Behind the Music: The Anatomy of the Record Deal

Music executives and insiders tell you who you need to have on your team to secure the best deal

 

Massenburg with singer India.Arie

“Having a lawyer who knows how to read record company contracts and negotiate music-specific issues like royalties is essential,” he advises. “He or she must be able to read and understand the type of boilerplate contracts you will offered and understand what the standard amounts are for a new artist to make. Just any old attorney won’t do.”

Plus, adds, Boddie, you’ll need your attorney to negotiate contracts between you and the other key folks on your team–your business manager and accountant.

“A deal is generally broken down into three components,” Boddie explains. “The first is for the [music deal] itself, which covers album creation. The second is for touring and the third is for publishing. Whether you’re with a major or an indie label, they’ll want a piece of all of the action and so you’ll want to position yourself to be able to keep as much of the pie as you can.

You can do this, says Massenburg, by doing as much of the heavy lifting on your career before you get to the signing table.

“If you’re self-contained–meaning you can do things like produce your own songs, you’ve got own studio, have developed a fan base, are on the radio and/or have already recorded a quality, marketable album–you can leverage your position,” he says. “It’s possible for you to negotiate a 50/50 profit from your label, as well as retain ownership of your masters and other advantages. Ideally, a [major] label will just buy the album from you and then just kick in marketing and publicity, which gives you the benefit of having a huge machine behind you,” says Massenburg. “I’d sign with an indie as a last resort,” he adds.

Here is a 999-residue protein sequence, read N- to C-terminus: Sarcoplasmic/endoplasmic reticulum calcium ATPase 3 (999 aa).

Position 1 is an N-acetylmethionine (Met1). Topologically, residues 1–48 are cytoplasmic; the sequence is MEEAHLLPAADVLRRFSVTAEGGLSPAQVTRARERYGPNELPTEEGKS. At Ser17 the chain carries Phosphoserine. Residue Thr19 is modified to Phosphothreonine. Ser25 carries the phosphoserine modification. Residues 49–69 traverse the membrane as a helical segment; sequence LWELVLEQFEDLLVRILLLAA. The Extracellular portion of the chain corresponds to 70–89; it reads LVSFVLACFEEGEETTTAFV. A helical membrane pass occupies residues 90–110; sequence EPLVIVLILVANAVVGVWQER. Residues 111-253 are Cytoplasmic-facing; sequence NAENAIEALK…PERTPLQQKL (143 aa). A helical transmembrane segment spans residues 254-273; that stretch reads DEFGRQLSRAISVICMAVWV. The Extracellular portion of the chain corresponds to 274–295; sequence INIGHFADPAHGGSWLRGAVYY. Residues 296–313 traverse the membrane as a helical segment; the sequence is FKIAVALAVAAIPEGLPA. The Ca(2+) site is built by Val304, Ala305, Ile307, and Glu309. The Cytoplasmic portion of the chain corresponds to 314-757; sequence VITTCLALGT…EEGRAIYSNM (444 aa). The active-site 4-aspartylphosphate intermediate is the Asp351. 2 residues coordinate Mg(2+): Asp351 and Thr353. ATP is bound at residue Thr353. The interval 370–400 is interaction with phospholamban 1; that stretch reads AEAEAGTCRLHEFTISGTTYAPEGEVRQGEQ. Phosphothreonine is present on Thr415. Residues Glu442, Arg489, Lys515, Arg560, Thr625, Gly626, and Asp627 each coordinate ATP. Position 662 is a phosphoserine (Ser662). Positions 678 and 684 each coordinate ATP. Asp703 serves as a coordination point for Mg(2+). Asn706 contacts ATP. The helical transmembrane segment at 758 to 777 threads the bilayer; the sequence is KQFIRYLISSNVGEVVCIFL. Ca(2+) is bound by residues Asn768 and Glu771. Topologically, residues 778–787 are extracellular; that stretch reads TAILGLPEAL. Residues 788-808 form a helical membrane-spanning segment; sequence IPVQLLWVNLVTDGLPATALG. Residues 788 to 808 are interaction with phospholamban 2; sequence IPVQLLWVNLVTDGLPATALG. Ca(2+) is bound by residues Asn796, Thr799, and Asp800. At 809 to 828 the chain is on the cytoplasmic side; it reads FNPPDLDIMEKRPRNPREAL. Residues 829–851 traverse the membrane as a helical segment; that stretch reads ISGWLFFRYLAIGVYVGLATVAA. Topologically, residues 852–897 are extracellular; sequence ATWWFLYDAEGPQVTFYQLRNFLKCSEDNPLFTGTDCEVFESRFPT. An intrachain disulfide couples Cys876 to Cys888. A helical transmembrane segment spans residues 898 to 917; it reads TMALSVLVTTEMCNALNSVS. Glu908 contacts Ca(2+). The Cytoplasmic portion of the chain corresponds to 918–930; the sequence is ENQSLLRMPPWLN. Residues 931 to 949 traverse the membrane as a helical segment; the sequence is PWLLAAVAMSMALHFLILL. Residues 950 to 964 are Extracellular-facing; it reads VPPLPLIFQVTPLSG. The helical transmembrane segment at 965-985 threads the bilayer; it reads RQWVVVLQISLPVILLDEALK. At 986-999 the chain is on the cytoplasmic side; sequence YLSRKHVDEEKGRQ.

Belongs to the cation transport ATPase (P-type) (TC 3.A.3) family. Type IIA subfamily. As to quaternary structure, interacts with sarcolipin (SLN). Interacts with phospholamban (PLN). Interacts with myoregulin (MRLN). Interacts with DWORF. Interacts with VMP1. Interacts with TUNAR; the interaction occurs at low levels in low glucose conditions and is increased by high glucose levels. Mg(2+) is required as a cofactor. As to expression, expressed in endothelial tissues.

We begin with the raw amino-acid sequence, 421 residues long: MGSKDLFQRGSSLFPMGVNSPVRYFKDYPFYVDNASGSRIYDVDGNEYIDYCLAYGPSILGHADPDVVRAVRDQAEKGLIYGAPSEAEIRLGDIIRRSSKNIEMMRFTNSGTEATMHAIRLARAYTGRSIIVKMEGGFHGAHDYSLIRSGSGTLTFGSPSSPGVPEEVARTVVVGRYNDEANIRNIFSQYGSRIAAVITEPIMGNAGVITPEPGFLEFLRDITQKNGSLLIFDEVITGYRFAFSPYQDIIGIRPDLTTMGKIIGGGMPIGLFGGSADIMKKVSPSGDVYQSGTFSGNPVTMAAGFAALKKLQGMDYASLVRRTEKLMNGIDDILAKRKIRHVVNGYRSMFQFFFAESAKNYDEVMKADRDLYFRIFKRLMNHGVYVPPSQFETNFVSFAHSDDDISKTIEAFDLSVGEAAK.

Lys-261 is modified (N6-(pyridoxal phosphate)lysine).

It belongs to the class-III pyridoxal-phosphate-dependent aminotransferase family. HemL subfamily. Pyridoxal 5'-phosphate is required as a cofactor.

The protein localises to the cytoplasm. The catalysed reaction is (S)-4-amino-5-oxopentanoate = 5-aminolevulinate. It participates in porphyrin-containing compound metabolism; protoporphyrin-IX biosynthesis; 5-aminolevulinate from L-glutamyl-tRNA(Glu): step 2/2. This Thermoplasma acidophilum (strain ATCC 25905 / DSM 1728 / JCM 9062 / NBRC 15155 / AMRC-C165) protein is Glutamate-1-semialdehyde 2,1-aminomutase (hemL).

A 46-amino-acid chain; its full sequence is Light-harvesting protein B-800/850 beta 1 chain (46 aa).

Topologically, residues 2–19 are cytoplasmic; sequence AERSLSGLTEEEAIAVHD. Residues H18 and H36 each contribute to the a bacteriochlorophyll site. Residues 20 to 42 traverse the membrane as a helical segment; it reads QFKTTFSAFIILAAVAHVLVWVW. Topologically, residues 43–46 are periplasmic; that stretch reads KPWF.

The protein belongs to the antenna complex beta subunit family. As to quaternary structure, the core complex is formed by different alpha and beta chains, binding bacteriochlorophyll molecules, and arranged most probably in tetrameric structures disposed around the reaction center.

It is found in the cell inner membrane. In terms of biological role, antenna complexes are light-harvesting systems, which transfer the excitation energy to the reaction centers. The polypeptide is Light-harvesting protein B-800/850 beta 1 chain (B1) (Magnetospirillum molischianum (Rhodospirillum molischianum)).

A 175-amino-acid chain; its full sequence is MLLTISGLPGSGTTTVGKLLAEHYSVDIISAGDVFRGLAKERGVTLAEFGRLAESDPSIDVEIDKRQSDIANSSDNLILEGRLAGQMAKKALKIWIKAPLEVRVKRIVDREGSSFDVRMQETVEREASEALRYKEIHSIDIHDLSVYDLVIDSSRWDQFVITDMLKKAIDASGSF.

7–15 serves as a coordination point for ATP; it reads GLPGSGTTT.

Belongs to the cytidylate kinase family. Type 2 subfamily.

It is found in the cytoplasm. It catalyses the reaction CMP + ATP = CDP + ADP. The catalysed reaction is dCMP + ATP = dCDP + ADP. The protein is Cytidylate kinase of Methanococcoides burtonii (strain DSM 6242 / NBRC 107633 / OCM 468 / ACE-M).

But don’t rely on your own ears to tell you whether you’ve got a hit album on your hands,” he warns. Instead, he says, surround yourself with people who aren’t afraid of hurting your feelings because they’ll save you the embarrassment of attempting play hardball with a label for a deal when you only have a commercially sub-par product.

“As an artist, you’re not going to be objective,” he says. “Have a team around you that doesn’t fear you and isn’t scared of pissing you off because they’re on your payroll. Have a team that understands from a business, marketing and promotion perspective what will work. At the end of the day, no one cares about the message. Executives only care about your ability to sell.”

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